Discussion in 'Commercial Games Discussion' started by Skurge, Oct 10, 2015.
Nice!! I'm not asking for numbers here, but what do you include in the project's 'cost'?
It really depends if those several hundreds come from a full or part time job...
Costs to make the game. I'm not including the time I spent on it because I wouldn't be able to evaluate how much my time is worth xD
Yep, I was wondering if time would be included (marketing as well as developing). So costs for resources, basically? 400x sounds amazing, don't get me wrong, but of course resource costs for an RM project could vary anywhere between a few dollars and thousands.
You really don't need to factor in "time" as a cost of the game unless you're paying others to work on it with you. Your own worth of time is the profit you make off of the game. If it took you two years to make it and you make a 400% profit after other expenses, that's what your time is worth.
Marketing would probably also be a consideration of "costs" of the game, as marketing is seldom free and usually is a recurring cost.
Yeah it wasn't so expensive I guess. I'd made the original version of Moonchild with virtually only the cost of RM, and it had done really well for a game using only RM resources. I then upgraded it because I didn't want to leave the game as merely an experiment.
Very clever and I totally agree. But some people in the industry consider that even in this case you have to include in your budget your own "salary". I tried to explain to them my salary is what the game will make but I could never get the idea across xD
Well obviously it's much better if it takes 2 months rather than 2 years.
But the 400% is really "game income divided by game cost", nothing more.
I don't pay for marketing. My problem with advertising, PR firms etc is that they don't give any guarantees of anything. You pay and you might have paid for nothing. So I don't do it.
Sure, but the OP asked making a living, which would be a primary job. Which meant all taxes, food, bills, etc would be paid with it as well.
In the UK, you'd need about £1000 p/m minimum. That's about $1400.
@Tuomo L: I know. But you gotta start somewhere, right? After all the odds of your game being the next Minecraft is probably lower than the odds of winning the lottery, so set expectations low and if it takes off well enough to live off of, then...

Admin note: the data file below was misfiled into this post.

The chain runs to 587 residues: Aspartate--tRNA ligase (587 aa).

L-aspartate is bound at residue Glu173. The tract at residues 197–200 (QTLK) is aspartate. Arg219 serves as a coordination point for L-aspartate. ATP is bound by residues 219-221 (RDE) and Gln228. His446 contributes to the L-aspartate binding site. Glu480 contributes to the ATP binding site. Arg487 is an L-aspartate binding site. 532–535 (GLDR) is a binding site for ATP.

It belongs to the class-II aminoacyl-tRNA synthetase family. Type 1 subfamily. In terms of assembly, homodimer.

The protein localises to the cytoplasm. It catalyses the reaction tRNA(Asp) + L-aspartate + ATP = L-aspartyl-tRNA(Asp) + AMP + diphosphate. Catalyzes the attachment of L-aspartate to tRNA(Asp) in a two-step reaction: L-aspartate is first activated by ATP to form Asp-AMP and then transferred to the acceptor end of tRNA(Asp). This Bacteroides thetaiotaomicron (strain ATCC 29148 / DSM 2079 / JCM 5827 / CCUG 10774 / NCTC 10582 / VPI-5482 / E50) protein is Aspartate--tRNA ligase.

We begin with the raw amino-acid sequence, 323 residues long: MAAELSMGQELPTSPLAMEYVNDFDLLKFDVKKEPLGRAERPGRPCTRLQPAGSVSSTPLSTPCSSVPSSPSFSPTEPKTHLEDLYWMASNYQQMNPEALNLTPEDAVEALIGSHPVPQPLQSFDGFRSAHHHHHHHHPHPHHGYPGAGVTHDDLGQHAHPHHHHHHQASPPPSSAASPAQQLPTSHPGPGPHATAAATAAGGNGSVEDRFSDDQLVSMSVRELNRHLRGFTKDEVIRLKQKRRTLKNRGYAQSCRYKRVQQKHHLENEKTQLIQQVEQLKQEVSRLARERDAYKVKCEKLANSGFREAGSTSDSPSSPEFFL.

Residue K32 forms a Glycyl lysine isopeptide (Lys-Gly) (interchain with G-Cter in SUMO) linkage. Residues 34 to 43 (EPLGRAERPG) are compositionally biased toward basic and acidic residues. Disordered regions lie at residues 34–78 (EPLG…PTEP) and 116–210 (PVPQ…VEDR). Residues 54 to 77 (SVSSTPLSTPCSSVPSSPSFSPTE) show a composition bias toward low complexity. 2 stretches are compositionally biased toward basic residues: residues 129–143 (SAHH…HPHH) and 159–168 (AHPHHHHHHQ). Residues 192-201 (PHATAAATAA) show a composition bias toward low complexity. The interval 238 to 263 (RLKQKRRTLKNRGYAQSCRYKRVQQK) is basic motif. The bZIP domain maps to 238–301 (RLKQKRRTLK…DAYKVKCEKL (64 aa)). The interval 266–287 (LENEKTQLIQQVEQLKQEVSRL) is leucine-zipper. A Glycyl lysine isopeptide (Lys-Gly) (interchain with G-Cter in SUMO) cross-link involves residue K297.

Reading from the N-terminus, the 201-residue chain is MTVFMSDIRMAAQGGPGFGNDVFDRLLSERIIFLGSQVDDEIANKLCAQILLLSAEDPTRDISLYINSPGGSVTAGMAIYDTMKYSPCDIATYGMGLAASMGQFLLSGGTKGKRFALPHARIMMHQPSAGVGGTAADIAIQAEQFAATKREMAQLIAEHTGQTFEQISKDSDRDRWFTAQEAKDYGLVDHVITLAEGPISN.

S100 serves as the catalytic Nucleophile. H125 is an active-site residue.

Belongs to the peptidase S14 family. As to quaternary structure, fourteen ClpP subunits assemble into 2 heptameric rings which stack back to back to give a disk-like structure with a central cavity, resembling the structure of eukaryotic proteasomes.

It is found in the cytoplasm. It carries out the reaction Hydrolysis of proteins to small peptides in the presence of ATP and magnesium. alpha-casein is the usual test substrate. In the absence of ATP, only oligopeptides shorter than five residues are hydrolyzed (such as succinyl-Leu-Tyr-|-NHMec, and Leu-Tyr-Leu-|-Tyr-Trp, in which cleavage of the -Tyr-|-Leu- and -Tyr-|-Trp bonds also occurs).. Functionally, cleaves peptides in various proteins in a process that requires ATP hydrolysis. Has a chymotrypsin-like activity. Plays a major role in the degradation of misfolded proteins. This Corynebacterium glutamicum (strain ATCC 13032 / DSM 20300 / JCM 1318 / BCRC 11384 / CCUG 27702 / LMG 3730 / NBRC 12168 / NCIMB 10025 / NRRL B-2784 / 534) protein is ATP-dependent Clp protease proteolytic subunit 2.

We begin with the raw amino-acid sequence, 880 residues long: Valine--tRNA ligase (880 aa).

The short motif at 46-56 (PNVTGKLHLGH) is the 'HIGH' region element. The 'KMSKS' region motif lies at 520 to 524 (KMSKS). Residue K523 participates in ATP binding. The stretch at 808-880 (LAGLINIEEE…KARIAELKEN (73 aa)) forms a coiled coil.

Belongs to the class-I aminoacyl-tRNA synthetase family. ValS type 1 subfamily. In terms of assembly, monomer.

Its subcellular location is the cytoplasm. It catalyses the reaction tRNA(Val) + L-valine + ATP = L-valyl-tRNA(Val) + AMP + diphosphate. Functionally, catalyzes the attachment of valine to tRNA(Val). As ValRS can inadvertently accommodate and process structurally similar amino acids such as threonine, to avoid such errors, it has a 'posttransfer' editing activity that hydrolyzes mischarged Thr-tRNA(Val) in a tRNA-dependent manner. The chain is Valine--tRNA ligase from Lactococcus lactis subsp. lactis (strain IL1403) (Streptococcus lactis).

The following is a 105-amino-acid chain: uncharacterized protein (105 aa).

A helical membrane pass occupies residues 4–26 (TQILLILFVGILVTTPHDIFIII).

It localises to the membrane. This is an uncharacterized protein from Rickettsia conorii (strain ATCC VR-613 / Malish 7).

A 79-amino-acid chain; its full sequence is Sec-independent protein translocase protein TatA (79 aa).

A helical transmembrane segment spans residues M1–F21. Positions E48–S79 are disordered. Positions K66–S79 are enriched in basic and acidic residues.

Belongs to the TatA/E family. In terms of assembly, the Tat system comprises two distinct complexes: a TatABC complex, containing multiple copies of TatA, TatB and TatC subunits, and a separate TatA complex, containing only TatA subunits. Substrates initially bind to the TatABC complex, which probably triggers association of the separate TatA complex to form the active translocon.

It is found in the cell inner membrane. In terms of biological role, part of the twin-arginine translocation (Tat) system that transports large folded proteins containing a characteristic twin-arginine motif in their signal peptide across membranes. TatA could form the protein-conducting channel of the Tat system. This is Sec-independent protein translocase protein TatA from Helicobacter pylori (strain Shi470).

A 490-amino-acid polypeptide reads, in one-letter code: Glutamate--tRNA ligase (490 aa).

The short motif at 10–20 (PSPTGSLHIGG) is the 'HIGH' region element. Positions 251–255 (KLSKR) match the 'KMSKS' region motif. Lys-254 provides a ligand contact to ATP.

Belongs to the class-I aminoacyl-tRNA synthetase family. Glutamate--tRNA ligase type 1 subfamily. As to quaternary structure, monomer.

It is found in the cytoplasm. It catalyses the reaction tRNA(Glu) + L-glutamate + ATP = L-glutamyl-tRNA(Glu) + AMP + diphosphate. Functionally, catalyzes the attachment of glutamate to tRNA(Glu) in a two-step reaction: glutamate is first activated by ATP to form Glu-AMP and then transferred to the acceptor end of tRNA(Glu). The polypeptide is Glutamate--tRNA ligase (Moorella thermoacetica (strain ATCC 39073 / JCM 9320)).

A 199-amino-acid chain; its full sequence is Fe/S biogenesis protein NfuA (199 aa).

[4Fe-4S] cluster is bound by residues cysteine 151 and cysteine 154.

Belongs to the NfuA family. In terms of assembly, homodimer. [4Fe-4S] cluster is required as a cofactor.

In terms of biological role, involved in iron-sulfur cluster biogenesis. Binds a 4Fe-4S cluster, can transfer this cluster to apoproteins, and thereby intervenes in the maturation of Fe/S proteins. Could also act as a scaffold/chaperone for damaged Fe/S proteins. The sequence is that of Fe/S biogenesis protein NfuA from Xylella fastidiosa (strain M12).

Well, the people in the industry that think that have never run their own business or their own company. In any company, the people who get paid last are the people who own it. At least, that's how it works when you own a small business and can't just throw around the kind of money EA and Activision do on absolute nonsense and BS and then pay themselves handsomly for it. Costs of everything else are primary (your workers so they keep working, rent on building to keep the business running, etcetera. Your own take-home pay is the last thing you should be worried about, as without the company, your effective income is 0) and cost of yourself is secondary. You'd need enough to "survive", but being an Indie Game Developer gives you the option of a 9 to 5 job on top of the time, money, and effort it takes to make a video game. If the only source of income you have is your video games, then yeah, you'll probably have to budget in "what I need to live" as you have no other income... But, unless you're making $18,000 or more a year doing nothing but video game creation... You should be working a steady job until you can make enough to live without that steady job. That just is what it is.
Well, your 400% profit would be what you put into the game in terms of costs, then making back what you put into it, then four times extra the cost you put into the game. If you put $10,000 into production of the game, then make that $10,000 back, you've made no profit. If you make $50,000 after the initial $10,000 you put in, you've made 400% profit (after subtracting the initial ten for the costs of the game). Your own personal time would then be worth that $40,000 a year you had left over. Just divide by your work hours and that's what you're worth paying an hour. Or at least, in principle, that's how it works. What you'd pay yourself isn't really going to be equal to what others would pay you. But, yeah, in general, you'd want to at least make a good profit in a single year instead of several... But... That isn't always the case.
Well, any form of advertisement is going to cost you some kind of money most of the time. Put up a website to host and help market your games, it's advertising and marketing. You don't have to pay a firm or advertising agency, but there are probably going to be some associated costs with marketing your game. Even if all that is, is getting it listed on other websites so it can be downloaded. I, personally, would be wary of marketing and advertising agencies myself. But, even the cost of advertising yourself usually costs you money.
Actually I do not know at which moment the "%" was added lol, but it was really 400 (without %) originally, in the sense that the game made 400 times its cost.
Yup, I see what you mean, but in this case I would have said the game made 5 times its cost ^^
Yup again and salary would be 40,000 divided by the number of months you spent on that game.
It's about $100 yearly and unlike PR firms and co, you know very well what you pay for. What I don't like is this kind of business, pay $200 upfront and "we are a PR agency recognized in the industry, we know 10 millions people, we'll write your announcement and send it to all our contacts blablablabla, we'll advertise your game, you'll see traffic bumps, extra sales etc". and in general nothing ever happens. $200 lost. Just write the announcement yourself and send it out yourself, it's not like the PR agency guarantees you that it will be picked up by big websites if it's them who write it... tbh if they'd start being payed *only* when goals are met (for instance announcement picked up by website A or , they'd go bankrupt xD their business is really to make people believe that they are needed.